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Check against delivery
Last night, Justice Moseneke invited a few international partners and asked us, what should be discussed in this meeting today, what should be the agenda and the choreography? And this debate with the facilitation team was preceded by other discussions on whether this meeting should take place at all, or whether it should be called a National Leaders Forum. I am happy that a consensus has emerged for this meeting to take place. It is high time that you meet, at the level of political and social leaders.
A lot of work has been done. The district and sectoral consultations have been completed, and they have yielded a wealth of good ideas and interesting proposals. The consultation process has seen delays and the NDPC has had its challenges, but it has discharged its duties in accordance with the mandate given to it. And the problems it has experienced were perhaps foreseeable. The NDPC is not and was not meant to be an independent body. It represents, through its members, the different political and social interest groups of this country, and as such it is a microcosm of the political landscape of Lesotho. If there are divisions among political parties and factions, they inevitably reflect upon and influence the work of the NDPC. But the NDPC has done its job at the technical level, as it was supposed to. The draft report on the consultations is on the table; a list of proposals for reforms in the seven sectors is before you.
We are now moving from the technical phase of consultation and compilation into a phase of political negotiation, and in this phase, you, the political and social leaders, are in the driving seat. The NDPC is still needed, but it cannot complete this phase alone. You have to come together and talk to each other and discuss the proposals, notably those where there are different options, and find compromises that you can submit to the second plenary of the multi-stakeholder dialogue for consideration.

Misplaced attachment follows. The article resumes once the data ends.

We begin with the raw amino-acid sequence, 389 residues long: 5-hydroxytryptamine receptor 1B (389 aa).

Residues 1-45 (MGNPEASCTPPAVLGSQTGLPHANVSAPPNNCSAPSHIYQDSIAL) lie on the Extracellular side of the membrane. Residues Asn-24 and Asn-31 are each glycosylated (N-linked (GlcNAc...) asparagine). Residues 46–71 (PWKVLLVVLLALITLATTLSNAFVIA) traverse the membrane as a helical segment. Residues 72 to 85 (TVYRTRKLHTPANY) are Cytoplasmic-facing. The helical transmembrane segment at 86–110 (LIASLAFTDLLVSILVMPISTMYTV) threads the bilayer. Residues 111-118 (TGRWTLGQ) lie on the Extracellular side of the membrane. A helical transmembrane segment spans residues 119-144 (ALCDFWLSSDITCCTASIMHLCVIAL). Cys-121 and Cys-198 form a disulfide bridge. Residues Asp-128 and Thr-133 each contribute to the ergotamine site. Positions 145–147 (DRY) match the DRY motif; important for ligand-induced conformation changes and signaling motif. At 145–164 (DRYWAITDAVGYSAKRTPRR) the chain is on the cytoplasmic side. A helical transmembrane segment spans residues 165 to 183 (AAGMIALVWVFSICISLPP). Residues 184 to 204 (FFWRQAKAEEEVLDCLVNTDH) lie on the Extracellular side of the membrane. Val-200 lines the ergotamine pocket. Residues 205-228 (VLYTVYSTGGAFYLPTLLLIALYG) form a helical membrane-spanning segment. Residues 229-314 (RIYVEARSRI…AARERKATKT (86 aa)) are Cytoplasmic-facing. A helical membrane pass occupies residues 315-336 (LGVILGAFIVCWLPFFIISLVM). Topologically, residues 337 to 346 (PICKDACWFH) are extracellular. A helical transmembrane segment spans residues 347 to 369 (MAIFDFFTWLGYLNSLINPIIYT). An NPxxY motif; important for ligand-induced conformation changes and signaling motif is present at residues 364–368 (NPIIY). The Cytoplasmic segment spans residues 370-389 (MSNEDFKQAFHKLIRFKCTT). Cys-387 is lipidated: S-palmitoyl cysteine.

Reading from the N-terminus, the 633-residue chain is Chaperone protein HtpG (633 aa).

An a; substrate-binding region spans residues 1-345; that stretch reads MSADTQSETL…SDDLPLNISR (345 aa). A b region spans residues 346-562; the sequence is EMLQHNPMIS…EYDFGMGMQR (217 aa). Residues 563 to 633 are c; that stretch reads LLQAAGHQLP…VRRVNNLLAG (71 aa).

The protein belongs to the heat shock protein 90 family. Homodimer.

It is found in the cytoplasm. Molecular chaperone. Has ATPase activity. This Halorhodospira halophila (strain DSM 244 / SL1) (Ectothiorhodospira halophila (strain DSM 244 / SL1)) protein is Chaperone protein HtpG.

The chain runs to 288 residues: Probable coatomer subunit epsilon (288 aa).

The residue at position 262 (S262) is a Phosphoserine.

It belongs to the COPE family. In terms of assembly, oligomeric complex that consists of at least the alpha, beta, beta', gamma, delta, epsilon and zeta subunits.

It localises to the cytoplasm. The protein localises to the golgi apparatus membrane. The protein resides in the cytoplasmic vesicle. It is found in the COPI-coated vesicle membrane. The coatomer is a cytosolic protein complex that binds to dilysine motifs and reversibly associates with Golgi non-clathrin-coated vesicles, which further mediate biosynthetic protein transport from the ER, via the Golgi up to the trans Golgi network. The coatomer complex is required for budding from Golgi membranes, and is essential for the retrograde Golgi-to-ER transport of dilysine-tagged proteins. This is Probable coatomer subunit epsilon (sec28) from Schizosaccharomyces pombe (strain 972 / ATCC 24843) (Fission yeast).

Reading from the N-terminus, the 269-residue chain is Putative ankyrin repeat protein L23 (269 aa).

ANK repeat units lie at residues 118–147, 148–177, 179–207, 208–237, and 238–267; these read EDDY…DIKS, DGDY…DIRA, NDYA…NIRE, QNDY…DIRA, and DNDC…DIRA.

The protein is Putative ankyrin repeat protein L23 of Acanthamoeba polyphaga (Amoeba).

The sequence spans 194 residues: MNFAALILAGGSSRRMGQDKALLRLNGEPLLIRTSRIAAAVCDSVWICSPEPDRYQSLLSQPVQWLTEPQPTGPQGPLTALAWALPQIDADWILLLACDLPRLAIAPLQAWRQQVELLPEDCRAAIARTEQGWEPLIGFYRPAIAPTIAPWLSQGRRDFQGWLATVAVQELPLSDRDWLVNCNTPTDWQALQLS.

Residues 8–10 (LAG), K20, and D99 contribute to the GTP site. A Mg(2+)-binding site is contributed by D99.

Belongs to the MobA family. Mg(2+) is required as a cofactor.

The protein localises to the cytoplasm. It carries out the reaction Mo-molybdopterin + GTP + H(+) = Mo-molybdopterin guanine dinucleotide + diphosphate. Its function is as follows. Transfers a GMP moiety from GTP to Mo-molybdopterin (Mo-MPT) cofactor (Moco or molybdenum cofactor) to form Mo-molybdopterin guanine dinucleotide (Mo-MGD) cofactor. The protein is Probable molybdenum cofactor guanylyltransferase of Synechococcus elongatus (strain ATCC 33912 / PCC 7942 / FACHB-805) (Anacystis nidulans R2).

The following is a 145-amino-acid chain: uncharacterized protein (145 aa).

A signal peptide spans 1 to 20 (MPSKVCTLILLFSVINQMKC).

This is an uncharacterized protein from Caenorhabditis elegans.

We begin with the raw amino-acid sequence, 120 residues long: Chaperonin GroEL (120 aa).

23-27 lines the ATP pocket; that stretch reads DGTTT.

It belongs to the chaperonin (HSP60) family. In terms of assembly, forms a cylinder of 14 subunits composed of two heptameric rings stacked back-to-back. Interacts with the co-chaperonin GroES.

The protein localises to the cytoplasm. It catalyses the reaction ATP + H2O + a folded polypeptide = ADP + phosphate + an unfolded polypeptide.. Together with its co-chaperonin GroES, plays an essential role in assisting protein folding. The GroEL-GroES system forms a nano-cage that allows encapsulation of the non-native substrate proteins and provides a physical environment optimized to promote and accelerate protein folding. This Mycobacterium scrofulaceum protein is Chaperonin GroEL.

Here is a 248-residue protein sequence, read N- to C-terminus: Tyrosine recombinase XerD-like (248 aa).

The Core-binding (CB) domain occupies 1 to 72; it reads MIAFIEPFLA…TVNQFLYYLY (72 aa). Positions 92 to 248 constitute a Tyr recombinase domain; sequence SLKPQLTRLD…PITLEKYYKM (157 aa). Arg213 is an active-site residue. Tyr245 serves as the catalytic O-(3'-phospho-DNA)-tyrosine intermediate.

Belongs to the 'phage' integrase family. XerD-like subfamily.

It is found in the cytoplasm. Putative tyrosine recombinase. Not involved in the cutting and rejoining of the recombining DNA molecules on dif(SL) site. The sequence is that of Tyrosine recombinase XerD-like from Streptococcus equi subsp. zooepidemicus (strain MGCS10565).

There can be no meaningful second plenary, and there will be no successful reform, if this political negotiation does not take place. And it has to take place now.
Here is a document signed on 6th April 2017, entitled "Commitment by Lesotho's political parties to an inclusive, participatory and comprehensive reforms process"; most of you have signed this document. Now is the time to fulfill the pledge you have made 2 ½ years ago to the people of Lesotho. The Basotho do not want intricate court cases; they do not want semantics, they do not care what you call your meetings – NLF, pre-NLF, quasi-NLF, pseudo-NLF – the people of Lesotho want solutions.
The people of Lesotho want jobs; they want investments; they want a thriving economy.
The Basotho want peace and stability; they don’t want political bickering, posturing and manoeuvring, they want a constitution and a political system that allows coalition governments – because coalition governments there will be – to complete their full terms and to implement the policies you promise in your campaigns.
The Basotho want a public service that delivers and that is affordable. They don’t want a public service which is a reward scheme for political loyalty. The want teachers in school, not on the streets; they want hospitals and health services which have the capacity and the staff and the equipment to attend to their needs.
The Basotho want infrastructures and utilities which are functional and affordable.
The Basotho want police and military which ensure security and which effectively combat crime while respecting civilian political authority and the human rights of all citizens.
The Basotho want a government which effectively deals with the plight they are facing now that the country is in a serious drought, where people are going hungry.
And the Basotho want political and social leaders they can look up to, because they know that you put the common good, the interests of the nation, and the interests of the people before your own personal and party interests.
Bo ‘Me le Bo Ntate,
Perhaps I bore you if I repeat my mantra that in politics – at least in democratic politics – there is a time for competition and there is a time for cooperation. Now is not the time for competition, now is the time for cooperation. Now is the time for you to sit down together and to work out reform proposals which are simple, comprehensive, effective, and implementable. Now is the time for you to negotiate the foundations of “the Lesotho you want” and to start implementing them.
Now is the time for you to fulfill the promise you made in April 2017 and to show the Basotho people that you are the leaders they can have confidence in, the leaders who rise above their personal ambitions and the party divisions and deliver what this nation wants and deserves – peace, security, prosperity, equitable social and economic development, respect for human rights and fundamental freedoms, and national unity.